Enterprise strategy:This allows any organization to create a gated community to give & receive helps within their ecosystem and creates non-monetary incentives for people to help others. For e.g., you can create a group in KarmaCircles for people who read People Matters magazine and anyone can give and receive help within this community and build credibility after helping others through this platform. Another example can be Microsoft; wherein they can create their own community on KarmaCircles for their employees.

Influencer strategy: This is essentially bringing very influential people on the KarmaCircles platform and encourages them to offer their help to others via KarmaCircles. On a note, LinkedIn also deployed Influencer strategy effectively in their initial stages.

What made you to become an investor and what is exactly your investment philosophy?

Being an advisor to several startups and having reviewed more than a couple of thousand business plans, I can quickly gauge the potential of a business. My investment philosophy is quite simple - whenever an entrepreneur approaches me, I have four questions for them to answer before I look at their pitch deck. 

  1. What is the problem they’re trying to solve? 
  2. How is that problem being solved today? 
  3. What is their solution to the defined problem; and
  4. Is their solution superior enough that people will change their behavior?

Last one is the most important question for me. Can they prove why a consumer/market will use their product/ solution over the ones that already exist? When I have logical answers to these questions, the other important questions follow.

What is your vision for the firm?

Our vision is “Instant Karma”. Anyone in the world should be able to receive help whenever they want and wherever they want. On the other hand, anyone should be able to give whenever they have an extra hour. They come to KarmaCircles app, make themselves available and they start getting meeting requests in no time. This is very much like Uber. All passengers have a cab at any point of time and every cab can get passengers whenever they are free. Creating a platform where both givers and receivers can build a trusted two-way relationship benefiting each other and with the think tank we have, we believe KarmaCircles can make a real difference.

We have a long way to go but this is our eventual vision.

What is your mantra to build winning teams in your organization in future? 

We don’t believe in “A” players, we believe in “A” teams. Respect for your teammates is critical to succeed. Secondly, flexibility is required for anyone to succeed in a startup.  Thirdly, we believe that our team members should focus on their learnings as much as their earnings. We may not pay our employees the best salary but we ensure that they are always trained on the best-in-class technologies and tools. Lastly, we always ensure that our employees are on a growth path and positioned to achieve their long-term career goals.

This is our mantra to build winning teams at KarmaCircles.

KarmaCircles is all about getting good karma by mentoring, so what according to you is the role of mentoring in business today? Is it given equal importance like other factors such as leadership and performance?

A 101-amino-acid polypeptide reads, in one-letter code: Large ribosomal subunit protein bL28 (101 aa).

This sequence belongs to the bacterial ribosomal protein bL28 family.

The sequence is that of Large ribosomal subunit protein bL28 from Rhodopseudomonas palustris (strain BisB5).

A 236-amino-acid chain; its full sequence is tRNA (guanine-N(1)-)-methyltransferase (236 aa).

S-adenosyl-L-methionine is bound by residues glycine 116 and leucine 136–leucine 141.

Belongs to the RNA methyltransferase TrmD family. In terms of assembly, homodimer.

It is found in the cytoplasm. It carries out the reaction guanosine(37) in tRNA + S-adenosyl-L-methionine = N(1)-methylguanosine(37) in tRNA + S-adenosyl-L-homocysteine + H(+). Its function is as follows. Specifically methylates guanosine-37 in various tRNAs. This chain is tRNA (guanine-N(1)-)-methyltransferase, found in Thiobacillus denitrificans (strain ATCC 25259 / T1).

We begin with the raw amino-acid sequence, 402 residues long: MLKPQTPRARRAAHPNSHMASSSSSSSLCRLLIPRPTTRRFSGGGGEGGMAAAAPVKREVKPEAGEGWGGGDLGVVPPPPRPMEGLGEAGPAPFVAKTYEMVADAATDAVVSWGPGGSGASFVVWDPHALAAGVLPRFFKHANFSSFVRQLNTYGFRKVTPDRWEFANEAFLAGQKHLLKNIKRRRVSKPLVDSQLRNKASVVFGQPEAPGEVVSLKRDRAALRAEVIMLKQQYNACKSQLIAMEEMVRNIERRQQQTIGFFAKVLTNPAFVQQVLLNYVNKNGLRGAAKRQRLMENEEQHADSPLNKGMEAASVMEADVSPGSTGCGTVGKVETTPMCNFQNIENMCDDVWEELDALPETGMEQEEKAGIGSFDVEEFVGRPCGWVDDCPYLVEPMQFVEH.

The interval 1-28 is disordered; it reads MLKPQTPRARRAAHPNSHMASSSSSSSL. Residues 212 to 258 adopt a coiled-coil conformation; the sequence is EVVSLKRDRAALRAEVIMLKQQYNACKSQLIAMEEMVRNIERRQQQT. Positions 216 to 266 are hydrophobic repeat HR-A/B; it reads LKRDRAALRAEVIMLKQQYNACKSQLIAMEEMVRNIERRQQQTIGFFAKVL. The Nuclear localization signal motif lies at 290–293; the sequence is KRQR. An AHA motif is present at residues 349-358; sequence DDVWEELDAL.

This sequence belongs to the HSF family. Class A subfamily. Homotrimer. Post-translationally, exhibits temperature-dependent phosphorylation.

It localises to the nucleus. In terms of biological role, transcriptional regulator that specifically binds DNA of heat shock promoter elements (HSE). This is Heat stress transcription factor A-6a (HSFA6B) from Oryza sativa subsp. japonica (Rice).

True leadership does not come through trainings; it is only developed through a culture which fosters mentoring. Mentoring is a prime ingredient in building foundations of businesses as well as in networking. It not only reduces the time required for knowledge transfer by providing direct access to peers who can share the required knowledge and skills in an environment that promotes rapid learning but also empowers learning in ways that training programs can’t. Mentoring is an integral part of leadership and it is directly proportional to performance. Organizations today understand that mentoring is more of a professional development and leadership development exercise helping people grow and achieve their goals. Therefore, businesses should give equal importance to it as adequate mentoring would not only enhance performance but also create excellent leaders.

What kind of leadership style should young entrepreneurs have in getting things done to influencing others?

I believe that young entrepreneurs should try mentor-style leadership so that they can forge personal connections with their team members. Mentoring is the best form of leadership. Entrepreneurs certainly need to pass on the knowledge and experience to their team members and try to grow them. They should also help them move to a different role within their own (or an external) organization based on their skillsets and ambitions.

Finally the last question of the evening, could you name that one person who has changed your life and inspired you?

Nipun Mehta (founder of ServiceSpace)

Rapid fire questions

  1. If you could time travel and meet your younger self, what advice you would give?

    Don’t work for one company for more than two years unless you get promoted every year.

  2. If you could snap your fingers and have founded another business, what would it be?

    A company which creates MVPs for non-technical founders.

  3. Who is the first person who comes to your mind when you hear the word “successful entrepreneur”

    Elon Musk

  4. Companies similar to KarmaCircles

    None in the online space but there are few offline organizations based on pay-it-forward principles.

  5. Who are the 3 Corporate Honchos you admire?

    Larry Page/Sergei Brin, Elon Musk, Jeff Bezos

  6. What’s the one and only one thing an Entrepreneur must have in his/her mind?

    When I am on my death bed, will I be proud of what I am creating today?

  7. What motivates you to wake up in the morning?

    Opportunity to work with the KarmaCircles team. They all are truly inspiring.
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Topics: Executive Coaching, Leadership